Connector holes 40 (see FIG. 2) are provided along the length of one of the track parallel walls 32, preferably at a location offset laterally (down in the FIG. 4 orientation) from the track walls 30, 32 between which the roller 22 moves. Suitable connectors, such as screws, can be extended through the holes 40 and into the sash 12 to securely mount the track 10 and sash 12 together. The offset positioning of the holes 40 will ensure that the connectors (such as screw heads) will not interfere with smooth travel of the roller 22 in the track 10. Therefore, it should be appreciated that though the roller 22 will only move along less than half of the length of the track 10 in any installation, the entire length of the track 10 will be secured to the sash 12 to provide an extremely secure mounting even under strong wind loads.
The track 10 illustrated in the Figures provides a pair of oppositely facing stops 50, 52. As a result, the track 10 can be used with either left or right handed window installations. For example, as shown in FIG. 1, the window sash 12 will generally pivot about its right side (although, as will be understood by those skilled in the art, the motion of the sash 12 is typically not simple pivotal motion about a fixed axis). In an installation in which the sash 12 is to generally pivot about its left side, the arm would be oriented in the other direction to that shown with the roller in the right end of the track 10. Such ability to use the track 10 for either type of installation as described further below allows window manufacturers to minimize inventory, and further will save time and expense associated with window hardware installation by ensuring that installers not wrongly install a wrong handed track on the sash 12.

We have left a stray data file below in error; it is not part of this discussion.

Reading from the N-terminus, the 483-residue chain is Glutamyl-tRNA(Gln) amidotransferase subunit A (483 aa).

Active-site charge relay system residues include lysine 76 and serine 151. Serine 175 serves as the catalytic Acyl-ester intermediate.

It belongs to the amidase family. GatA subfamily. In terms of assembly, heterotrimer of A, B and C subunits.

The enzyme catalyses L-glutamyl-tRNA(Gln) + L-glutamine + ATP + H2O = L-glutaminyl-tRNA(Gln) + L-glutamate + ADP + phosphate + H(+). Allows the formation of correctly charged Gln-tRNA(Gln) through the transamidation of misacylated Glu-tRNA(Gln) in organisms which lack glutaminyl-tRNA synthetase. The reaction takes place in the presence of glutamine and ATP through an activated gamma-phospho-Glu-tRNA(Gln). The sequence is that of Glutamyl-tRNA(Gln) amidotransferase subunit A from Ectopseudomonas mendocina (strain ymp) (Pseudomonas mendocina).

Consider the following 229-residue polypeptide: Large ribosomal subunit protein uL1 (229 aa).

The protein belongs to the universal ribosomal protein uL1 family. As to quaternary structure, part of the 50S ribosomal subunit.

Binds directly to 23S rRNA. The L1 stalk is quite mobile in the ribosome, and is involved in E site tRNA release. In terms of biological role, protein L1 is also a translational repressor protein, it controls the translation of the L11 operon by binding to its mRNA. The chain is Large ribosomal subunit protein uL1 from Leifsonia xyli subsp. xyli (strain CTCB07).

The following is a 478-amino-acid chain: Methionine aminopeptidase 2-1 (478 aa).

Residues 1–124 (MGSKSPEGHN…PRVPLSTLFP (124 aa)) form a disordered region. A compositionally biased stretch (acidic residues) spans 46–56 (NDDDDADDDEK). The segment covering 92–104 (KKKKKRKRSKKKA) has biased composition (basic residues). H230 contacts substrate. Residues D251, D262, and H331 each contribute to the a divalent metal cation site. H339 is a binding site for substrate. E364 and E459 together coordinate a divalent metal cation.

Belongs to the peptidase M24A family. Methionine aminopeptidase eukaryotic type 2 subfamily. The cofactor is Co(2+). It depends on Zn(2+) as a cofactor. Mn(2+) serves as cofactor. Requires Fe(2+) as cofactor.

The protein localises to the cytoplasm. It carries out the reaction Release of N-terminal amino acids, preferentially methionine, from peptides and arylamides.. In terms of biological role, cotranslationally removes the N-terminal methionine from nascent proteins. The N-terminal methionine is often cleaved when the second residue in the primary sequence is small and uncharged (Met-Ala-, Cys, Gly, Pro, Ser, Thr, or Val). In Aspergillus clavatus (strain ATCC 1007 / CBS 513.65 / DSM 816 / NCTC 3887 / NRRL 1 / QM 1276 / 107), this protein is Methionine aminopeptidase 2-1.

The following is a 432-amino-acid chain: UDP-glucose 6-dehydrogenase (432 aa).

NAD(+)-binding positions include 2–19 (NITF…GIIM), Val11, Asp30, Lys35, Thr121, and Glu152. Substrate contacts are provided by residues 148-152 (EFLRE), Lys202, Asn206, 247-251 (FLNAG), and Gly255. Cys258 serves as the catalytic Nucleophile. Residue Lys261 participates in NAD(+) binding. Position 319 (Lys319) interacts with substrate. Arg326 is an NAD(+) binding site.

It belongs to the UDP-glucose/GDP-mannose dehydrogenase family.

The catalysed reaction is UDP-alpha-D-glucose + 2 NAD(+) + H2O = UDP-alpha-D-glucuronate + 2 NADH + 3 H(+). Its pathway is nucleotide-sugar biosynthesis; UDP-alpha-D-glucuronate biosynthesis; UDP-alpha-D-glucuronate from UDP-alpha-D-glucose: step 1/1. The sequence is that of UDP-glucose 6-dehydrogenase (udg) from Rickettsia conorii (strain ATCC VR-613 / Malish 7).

Each stop 50, 52 is formed by first stamping the transverse wall 34 to form a non-planar flange so as to include a longitudinally concave portion 60, 62 angled at one end from the transverse wall 34 into the path of roller travel, and then the flange is stamped a second time in the opposite direction to form an arcuate roller engaging end portion 70, 72 bent from the concave portion 60, 62 to an orientation substantially perpendicular to the path of roller travel. Such stops 50, 52 can be easily and inexpensively stamped in the track 10 in an infinite number of positions depending upon the desired allowable range of motion of the window sash 12.